A fierce quarrel between mother and son ensued out of this event. Her son would not be pacified. He said the punishment was a shame — a shame; that he was the master of the boy, and no one — no, not his mother — had a right to touch him; that she might order him to be corrected, and that he would suffer the punishment, as he and Harry often had, but no one should lay a hand on his boy. Trembling with passionate rebellion against what he conceived the injustice of procedure, he vowed — actually shrieking out an oath, which shocked his fond mother and governor, who never before heard such language from the usually gentle child — that on the day he came of age he would set young Gumbo free — went to visit the child in the slaves’ quarters, and gave him one of his own toys.

The young black martyr was an impudent, lazy, saucy little personage, who would be none the worse for a whipping, as the Colonel no doubt thought; for he acquiesced in the child’s punishment when Madam Esmond insisted upon it, and only laughed in his good-natured way when his indignant grandson called out,

“You let mamma rule you in everything, grandpapa.”

“Why, so I do,” says grandpapa. “Rachel, my love, the way in which I am petticoat-ridden is so evident that even this baby has found it out.”

“Then why don’t you stand up like a man?” says little Harry’, who always was ready to abet his brother.

Grandpapa looked queerly.

“Because I like sitting down best, my dear,” he said. “I am an old gentleman, and standing fatigues me.”

On account of a certain apish drollery and humour which exhibited itself in the lad, and a liking for some of the old man’s pursuits, the first of the twins was the grandfather’s favourite and companion, and would laugh and talk out all his infantine heart to the old gentleman, to whom the younger had seldom a word to say. George was a demure studious boy, and his senses seemed to brighten up in the library, where his brother was so gloomy. He knew the books before he could well-nigh carry them, and read in them long before he could understand them. Harry, on the other hand, was all alive in the stables or in the wood, eager for all parties of hunting and fishing, and promised to be a good sportsman from a very early age. Their grandfather’s ship was sailing for Europe once when the boys were children, and they were asked, what present Captain Franks should bring them back? George was divided between books and a fiddle; Harry instantly declared for a little gun: and Madam Warrington (as she then was called) was hurt that her elder boy should have low tastes, and applauded the younger’s choice as more worthy of his name and lineage. “Books, papa, I can fancy to be a good choice,” she replied to her father, who tried to convince her that George had a right to his opinion, “though I am sure you must have pretty nigh all the books in the world already. But I never can desire — I may be wrong, but I never can desire — that my son, and the grandson of the Marquis of Esmond, should be a fiddler.”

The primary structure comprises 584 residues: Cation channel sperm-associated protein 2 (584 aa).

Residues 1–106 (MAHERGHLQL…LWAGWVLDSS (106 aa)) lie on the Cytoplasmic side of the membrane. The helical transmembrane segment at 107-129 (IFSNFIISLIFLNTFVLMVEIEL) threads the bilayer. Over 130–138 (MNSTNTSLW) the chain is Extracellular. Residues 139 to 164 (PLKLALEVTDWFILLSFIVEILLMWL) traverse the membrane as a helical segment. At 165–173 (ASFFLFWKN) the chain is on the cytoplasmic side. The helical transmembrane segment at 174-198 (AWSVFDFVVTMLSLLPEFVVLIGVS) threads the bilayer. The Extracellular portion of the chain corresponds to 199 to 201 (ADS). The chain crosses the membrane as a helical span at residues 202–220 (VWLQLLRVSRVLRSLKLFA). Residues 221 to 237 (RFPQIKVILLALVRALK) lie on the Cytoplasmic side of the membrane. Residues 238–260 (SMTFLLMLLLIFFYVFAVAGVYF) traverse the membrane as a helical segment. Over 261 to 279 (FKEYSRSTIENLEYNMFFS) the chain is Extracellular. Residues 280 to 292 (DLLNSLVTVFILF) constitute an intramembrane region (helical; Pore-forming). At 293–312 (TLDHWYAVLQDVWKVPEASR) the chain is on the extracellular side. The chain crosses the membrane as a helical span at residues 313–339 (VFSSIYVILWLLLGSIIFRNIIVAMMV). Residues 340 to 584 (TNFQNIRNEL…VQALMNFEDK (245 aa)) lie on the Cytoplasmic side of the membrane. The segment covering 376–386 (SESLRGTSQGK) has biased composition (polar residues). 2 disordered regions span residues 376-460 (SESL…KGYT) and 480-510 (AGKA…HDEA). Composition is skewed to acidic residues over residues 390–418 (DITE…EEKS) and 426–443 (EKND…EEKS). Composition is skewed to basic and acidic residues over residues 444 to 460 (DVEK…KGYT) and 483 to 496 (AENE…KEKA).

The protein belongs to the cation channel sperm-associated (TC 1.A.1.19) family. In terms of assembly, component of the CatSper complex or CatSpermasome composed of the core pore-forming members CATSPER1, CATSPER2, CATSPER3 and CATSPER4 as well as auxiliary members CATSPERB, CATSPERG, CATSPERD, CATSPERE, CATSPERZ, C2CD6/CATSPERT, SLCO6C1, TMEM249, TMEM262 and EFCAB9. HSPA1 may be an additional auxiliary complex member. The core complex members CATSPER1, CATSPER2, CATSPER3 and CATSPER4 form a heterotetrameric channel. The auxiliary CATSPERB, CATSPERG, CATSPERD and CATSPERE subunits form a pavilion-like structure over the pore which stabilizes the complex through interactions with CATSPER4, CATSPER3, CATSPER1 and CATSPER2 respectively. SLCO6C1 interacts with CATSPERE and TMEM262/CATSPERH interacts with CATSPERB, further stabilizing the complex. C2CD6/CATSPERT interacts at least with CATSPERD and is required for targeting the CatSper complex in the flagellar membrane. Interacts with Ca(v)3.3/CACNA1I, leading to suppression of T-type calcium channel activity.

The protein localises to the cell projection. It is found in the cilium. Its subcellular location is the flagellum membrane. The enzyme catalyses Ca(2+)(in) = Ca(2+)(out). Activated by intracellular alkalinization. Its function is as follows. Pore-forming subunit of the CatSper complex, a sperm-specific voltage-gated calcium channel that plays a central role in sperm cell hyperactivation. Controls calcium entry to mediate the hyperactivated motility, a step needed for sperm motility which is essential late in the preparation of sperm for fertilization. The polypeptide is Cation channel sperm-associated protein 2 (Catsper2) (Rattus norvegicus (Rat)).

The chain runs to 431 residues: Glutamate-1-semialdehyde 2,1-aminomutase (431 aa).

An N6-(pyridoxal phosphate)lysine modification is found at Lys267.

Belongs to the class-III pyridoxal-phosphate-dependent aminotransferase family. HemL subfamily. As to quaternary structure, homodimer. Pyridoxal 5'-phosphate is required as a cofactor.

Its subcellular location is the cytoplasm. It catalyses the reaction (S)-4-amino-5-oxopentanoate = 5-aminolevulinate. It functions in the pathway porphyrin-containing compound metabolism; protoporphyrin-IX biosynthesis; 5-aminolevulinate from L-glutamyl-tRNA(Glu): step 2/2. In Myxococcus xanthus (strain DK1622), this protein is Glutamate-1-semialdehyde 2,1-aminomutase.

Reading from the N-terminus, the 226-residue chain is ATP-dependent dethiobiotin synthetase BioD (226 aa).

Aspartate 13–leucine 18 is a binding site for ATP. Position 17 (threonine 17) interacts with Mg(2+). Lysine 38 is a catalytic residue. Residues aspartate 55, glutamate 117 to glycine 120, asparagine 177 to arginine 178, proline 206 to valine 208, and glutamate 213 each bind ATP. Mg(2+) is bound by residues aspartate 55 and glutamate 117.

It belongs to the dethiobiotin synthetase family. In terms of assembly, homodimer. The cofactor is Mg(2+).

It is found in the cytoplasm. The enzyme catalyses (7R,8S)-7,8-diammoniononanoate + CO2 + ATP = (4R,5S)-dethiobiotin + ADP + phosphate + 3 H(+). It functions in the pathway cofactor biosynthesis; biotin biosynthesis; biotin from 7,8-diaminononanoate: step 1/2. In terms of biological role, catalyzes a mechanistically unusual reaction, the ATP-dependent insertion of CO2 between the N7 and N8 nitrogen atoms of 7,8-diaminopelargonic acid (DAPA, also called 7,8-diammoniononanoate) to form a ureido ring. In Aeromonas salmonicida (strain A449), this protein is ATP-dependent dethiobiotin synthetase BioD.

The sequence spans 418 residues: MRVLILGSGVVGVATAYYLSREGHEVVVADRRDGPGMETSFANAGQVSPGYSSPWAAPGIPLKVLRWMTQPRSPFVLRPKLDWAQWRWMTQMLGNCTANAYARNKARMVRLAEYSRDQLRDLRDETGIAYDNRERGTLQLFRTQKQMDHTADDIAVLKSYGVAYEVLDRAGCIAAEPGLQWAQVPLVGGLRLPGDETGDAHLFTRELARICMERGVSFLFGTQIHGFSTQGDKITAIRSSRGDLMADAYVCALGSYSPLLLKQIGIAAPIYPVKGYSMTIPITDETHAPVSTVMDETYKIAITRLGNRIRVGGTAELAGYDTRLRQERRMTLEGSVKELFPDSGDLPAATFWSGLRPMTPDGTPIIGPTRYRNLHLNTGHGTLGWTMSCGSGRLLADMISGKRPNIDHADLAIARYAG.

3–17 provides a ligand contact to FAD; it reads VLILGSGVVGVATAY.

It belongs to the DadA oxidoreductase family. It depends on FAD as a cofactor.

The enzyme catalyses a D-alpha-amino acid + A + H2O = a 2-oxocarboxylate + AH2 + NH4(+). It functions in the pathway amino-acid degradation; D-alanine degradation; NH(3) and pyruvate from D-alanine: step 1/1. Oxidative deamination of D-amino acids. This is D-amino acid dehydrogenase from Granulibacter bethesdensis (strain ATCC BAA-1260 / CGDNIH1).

“Should be a fiddlestick, my dear,” the old Colonel answered.

“Remember that Heaven’s ways are not ours, and that each creature born has a little kingdom of thought of his own, which it is a sin in us to invade. Suppose George loves music? You can no more stop him than you can order a rose not to smell sweet, or a bird not to sing.”

“A bird! A bird sings from nature; George did not come into the world with a fiddle in his hand,” says Mrs. Warrington, with a toss of her head. “I am sure I hated the harpsichord when a chit at Kensington School, and only learned it to please my mamma. Say what you will, dear sir, I can not believe that this fiddling is work for persons of fashion.”

“And King David who played the harp, my dear?”

“I wish my papa would read him more, and not speak about him in that way,” said Mrs. Warrington.

“Nay, my dear, it was but by way of illustration,” the father replied gently. It was Colonel Esmond’s nature, as he has owned in his own biography, always to be led by a woman; and, his wife dead, he coaxed and dandled and spoiled his daughter; laughing at her caprices, but humouring them; making a joke of her prejudices, but letting them have their way; indulging, and perhaps increasing, her natural imperiousness of character, though it was his maxim that we can’t change dispositions by meddling, and only make hypocrites of our children by commanding them over-much.

At length the time came when Mr. Esmond was to have done with the affairs of this life, and he laid them down as if glad to be rid of their burthen. We must not ring in an opening history with tolling bells, or preface it with a funeral sermon. All who read and heard that discourse, wondered where Parson Broadbent of Jamestown found the eloquence and the Latin which adorned it. Perhaps Mr. Dempster knew, the boys’ Scotch tutor, who corrected the proofs of the oration, which was printed, by desire of his Excellency and many persons of honour, at Mr. Franklin’s press in Philadelphia. No such sumptuous funeral had ever been seen in the country as that which Madam Esmond Warrington ordained for her father, who would have been the first to smile at that pompous grief. The little lads of Castlewood, almost smothered in black trains and hatbands, headed the procession, and were followed by my Lord Fairfax from Greenway Court, by his Excellency the Governor of Virginia (with his coach), by the Randolphs, the Careys, the Harrisons, the Washingtons, and many others, for the whole county esteemed the departed gentleman, whose goodness, whose high talents, whose benevolence and unobtrusive urbanity had earned for him the just respect of his neighbours. When informed of the event, the family of Colonel Esmond’s stepson, the Lord Castlewood of Hampshire in England, asked to be at the charges of the marble slab which recorded the names and virtues of his lordship’s mother and her husband; and after due time of preparation, the monument was set up, exhibiting the arms and coronet of the Esmonds, supported by a little chubby group of weeping cherubs, and reciting an epitaph which for once did not tell any falsehoods.

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Last updated Tuesday, March 4, 2014 at 19:07